by Dr. Lenore Tedesco, Executive Director
Healthy marsh edges are sloped from the flat marsh plain down to the mud flat apron of the tidal channels. Shorter marsh grasses give way to taller grasses that are flooded more frequently by the tides. These edges teem with life.
Many marsh edges however, are highly erosional with vertical scarps and ledges, and blocks that drop into the adjacent channels. Some of this is caused by storms – predominantly to the north and west facing margins of the marsh. Unfortunately, much more is the product of boat wakes damaging the marsh edge. In some places of focused boat wakes, marshes are eroding back several feet per year.
How can you help? Avoid high-speed boating, tubing, and wakeboarding in narrow tidal channels where boat wakes do the most damage. Reserve the narrow marsh-bordered tidal channels for paddleboards and kayaks. You can also join us as a volunteer in a new program to help us map the condition of marsh shorelines in our area (see below right). The data you collect will be used to help identify areas that would benefit from restoration, and become part of a larger collection effort.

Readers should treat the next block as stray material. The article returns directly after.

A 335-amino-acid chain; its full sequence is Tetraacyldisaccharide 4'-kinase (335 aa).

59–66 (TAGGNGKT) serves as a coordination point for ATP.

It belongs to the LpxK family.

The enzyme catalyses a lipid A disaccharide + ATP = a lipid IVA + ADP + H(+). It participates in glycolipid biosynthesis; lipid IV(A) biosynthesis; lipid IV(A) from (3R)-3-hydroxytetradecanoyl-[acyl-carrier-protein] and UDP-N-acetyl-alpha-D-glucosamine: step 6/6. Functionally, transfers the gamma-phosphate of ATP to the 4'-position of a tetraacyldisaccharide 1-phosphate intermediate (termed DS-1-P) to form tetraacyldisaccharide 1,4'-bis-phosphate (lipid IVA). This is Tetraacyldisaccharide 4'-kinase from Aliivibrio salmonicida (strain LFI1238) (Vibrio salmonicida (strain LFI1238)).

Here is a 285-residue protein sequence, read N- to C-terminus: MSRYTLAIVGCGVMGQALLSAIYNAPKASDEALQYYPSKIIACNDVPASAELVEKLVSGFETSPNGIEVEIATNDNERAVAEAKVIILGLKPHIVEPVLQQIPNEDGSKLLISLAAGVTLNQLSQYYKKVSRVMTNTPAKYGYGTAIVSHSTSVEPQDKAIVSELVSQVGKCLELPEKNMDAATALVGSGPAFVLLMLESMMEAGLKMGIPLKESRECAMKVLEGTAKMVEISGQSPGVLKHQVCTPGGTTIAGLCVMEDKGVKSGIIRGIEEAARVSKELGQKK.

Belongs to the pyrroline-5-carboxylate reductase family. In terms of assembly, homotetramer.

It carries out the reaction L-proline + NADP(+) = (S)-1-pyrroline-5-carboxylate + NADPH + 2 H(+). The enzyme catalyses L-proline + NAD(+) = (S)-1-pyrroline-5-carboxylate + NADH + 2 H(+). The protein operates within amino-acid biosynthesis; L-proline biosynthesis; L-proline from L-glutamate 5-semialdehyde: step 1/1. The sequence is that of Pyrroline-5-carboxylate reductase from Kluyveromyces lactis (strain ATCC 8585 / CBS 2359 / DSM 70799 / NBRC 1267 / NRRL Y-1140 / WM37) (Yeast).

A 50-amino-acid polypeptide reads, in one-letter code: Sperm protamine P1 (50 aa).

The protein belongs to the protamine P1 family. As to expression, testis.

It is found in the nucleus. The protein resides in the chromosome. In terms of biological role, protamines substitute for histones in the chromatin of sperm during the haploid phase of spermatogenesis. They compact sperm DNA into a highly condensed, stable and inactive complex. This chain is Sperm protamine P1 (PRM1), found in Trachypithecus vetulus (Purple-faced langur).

The Wetlands Institute is working on marsh restoration techniques with our partners in the Seven Mile Island Innovation Lab. While we have been documenting the stress to marshes from increased flooding and focusing on using clean dredged material to increase marsh elevation, recent projects have begun to shift emphasis to marsh edges. These projects are building protective barriers to help intercept waves and protect marsh edges from further erosion.